The technique of hypofractionation is commonly used for conventional radiotherapy under the NHS and in cancer centres around the world. It however has become a newly adopted technique in the delivery of proton beam therapy.

In September this year Mr Carson was treated with seven hyper-fractions spaced out over a three-week period at the Rutherford’s centre in Northumberland. Mr Carson was fitted with a spacer prior to his treatment commencing to further reduce the amount of radiation that would be able to pass through his prostate and damage surrounding organs during treatment.

The Rutherford’s network consists of four centres in Newport, ReadingBedlington and Liverpool, three of which currently have interconnected proton beam machines with a fourth expected to come on stream soon, drawing patients from all over the UK via 170 referring oncologists.

Professor Sikora said: “The results of using this technique when delivering proton beam therapy has shown some very promising results, with little side effects. By increasing the intensity of each fraction, we are able to reduce the number of sessions required which means patients are less likely to experience short-term side effects, they spend less time in hospital, and they can finish their course of treatment sooner.”

Mr Carson added: “I am now over two months post-treatment and I feel great. Had I waited to go down the NHS route, I wouldn’t have been starting my treatment until February next year. I’m so glad I found out about what proton therapy could do for me, and that I was able to be treated immediately.

“The time saving aspect of the treatment I received was so important. Having cancer takes over your life and I am a pretty determined person. By being able to access treatment so quickly gave me the determination and will to go on and fight.”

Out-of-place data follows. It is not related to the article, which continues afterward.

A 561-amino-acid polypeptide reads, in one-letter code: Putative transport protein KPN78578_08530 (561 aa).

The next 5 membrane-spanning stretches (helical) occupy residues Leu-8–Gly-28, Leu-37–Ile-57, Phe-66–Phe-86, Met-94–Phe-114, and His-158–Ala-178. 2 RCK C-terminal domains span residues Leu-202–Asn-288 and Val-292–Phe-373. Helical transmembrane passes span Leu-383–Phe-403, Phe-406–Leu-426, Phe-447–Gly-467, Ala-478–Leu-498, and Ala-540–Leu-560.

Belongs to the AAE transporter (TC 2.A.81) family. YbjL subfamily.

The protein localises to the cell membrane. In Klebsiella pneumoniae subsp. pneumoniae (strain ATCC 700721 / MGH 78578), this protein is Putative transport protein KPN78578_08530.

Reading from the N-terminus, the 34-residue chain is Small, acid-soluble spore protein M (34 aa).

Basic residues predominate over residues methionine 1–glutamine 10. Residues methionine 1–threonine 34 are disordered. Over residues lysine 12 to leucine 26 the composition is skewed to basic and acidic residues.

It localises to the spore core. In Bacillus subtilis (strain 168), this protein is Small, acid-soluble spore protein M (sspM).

Prostate cancer is the most common and biggest killer of cancer in men in the UK, with one in eight men being diagnosed in their lifetime.

According to the latest statistics, prostate cancer has been the worst affected by the pandemic, with confirmed cases in England down by almost a quarter. Ministers have warned that the numbers will get “worse before they get better”.

Professor Sikora added: “Our worst fears about a significant build-up of cancer cases due to Covid-19 have now become a reality. We must rise to the challenge once more to ramp up screening, diagnosis and treatment. It is crucial that we do not allow this backlog to feed a new cycle of delays and waiting times in cancer care that lasts for many months if not years. This would be hugely damaging for patient outcomes and will place considerable strain on cancer services for a long time.”

In the UK, there is currently no national screening programme for prostate cancer. Men who are over the age of 50 can ask their GPs for a PSA test, but this is rare due to the stress that GP surgeries are under, which has been worsened due to the drop in face-to-face consultations since the impact of Covid-19, as well as a lack of general awareness among men.